Understanding the machinery of interval timing is profoundly difficult because it is "amodal," said Buhusi and Meck. That is, the interval timing clock is independent of any sense -- touch, sight, hearing, taste or smell. Thus, it cannot be localized in a discrete brain area, as can the circadian clock, which has clear inputs from the visual system and outputs that control the cyclic release of circadian hormones.
"So, this process has to be distributed so it can integrate information from all the senses," said Meck. "But more importantly, because it's involved in learning and memory, you could argue that time isn't directly perceived, but that we make temporal discriminations relative to memories of previous durations. Such features have made the machinery of interval timing more elusive, and some even questioned whether an internal clock of this sort even exists."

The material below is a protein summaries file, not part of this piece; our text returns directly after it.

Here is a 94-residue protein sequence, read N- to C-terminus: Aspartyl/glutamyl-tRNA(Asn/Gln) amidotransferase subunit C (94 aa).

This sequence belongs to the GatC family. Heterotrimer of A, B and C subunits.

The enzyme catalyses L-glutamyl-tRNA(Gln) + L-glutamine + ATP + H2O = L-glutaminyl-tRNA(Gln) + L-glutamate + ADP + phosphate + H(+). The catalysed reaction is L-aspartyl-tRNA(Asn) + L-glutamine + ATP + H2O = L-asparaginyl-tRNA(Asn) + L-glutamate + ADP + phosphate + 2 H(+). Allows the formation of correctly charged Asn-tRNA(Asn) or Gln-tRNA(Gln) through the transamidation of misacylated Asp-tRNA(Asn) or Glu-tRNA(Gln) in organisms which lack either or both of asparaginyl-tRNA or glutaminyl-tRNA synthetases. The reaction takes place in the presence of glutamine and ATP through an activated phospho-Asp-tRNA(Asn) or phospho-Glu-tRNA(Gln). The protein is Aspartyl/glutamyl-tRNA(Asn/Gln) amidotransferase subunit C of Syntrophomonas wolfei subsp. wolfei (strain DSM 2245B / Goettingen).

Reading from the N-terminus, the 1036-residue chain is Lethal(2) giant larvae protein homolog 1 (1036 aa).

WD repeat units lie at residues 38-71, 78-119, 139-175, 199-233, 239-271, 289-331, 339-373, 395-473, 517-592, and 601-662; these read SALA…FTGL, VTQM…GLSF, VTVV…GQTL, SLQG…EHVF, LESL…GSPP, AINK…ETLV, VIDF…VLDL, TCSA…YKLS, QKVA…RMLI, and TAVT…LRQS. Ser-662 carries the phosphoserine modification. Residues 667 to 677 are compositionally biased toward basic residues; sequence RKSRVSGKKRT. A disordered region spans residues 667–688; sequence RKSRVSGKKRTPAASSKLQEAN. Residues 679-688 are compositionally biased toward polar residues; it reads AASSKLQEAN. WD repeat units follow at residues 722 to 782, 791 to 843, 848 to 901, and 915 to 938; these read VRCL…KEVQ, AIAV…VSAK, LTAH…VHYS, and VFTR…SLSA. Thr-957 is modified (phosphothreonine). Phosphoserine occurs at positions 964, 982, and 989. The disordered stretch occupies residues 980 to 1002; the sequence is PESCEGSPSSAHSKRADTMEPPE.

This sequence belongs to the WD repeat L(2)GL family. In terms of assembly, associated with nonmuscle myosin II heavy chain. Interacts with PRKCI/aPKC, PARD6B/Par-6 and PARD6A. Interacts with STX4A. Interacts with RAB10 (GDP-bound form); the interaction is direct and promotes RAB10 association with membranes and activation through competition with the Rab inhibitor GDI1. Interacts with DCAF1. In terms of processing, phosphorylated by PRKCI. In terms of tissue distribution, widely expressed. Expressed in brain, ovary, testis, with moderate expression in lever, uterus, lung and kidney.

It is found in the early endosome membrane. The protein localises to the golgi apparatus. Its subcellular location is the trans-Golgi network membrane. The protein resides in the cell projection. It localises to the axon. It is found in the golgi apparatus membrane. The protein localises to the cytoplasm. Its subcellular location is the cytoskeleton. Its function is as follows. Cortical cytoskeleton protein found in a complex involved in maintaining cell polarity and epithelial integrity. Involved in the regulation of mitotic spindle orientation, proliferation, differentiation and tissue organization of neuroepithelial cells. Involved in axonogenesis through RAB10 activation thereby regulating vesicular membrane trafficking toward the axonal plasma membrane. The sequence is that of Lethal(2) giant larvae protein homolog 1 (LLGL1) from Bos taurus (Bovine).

In the 1980s Meck and his colleagues at Brown and Columbia Universities proposed what became the traditional theory for explaining interval timing which involved a "pacemaker-accumulator" model. This model holds that somewhere in the brain lurks an independent biological pacemaker that regularly emits neural timing pulses or "ticks." However, more recent research by Meck and his colleagues at Duke, has led to the development of a "striatal beat frequency" model of interval timing involving the "coincidence detection" of oscillatory patterns of neural activity. The striatum is a part of the brain structure known as the basal ganglia, which control basic body functions such as movement.
In this model, explained Buhusi, "each structure in the brain contributes its own resonance, and all these oscillations are monitored and integrated by the basal ganglia or striatal circuits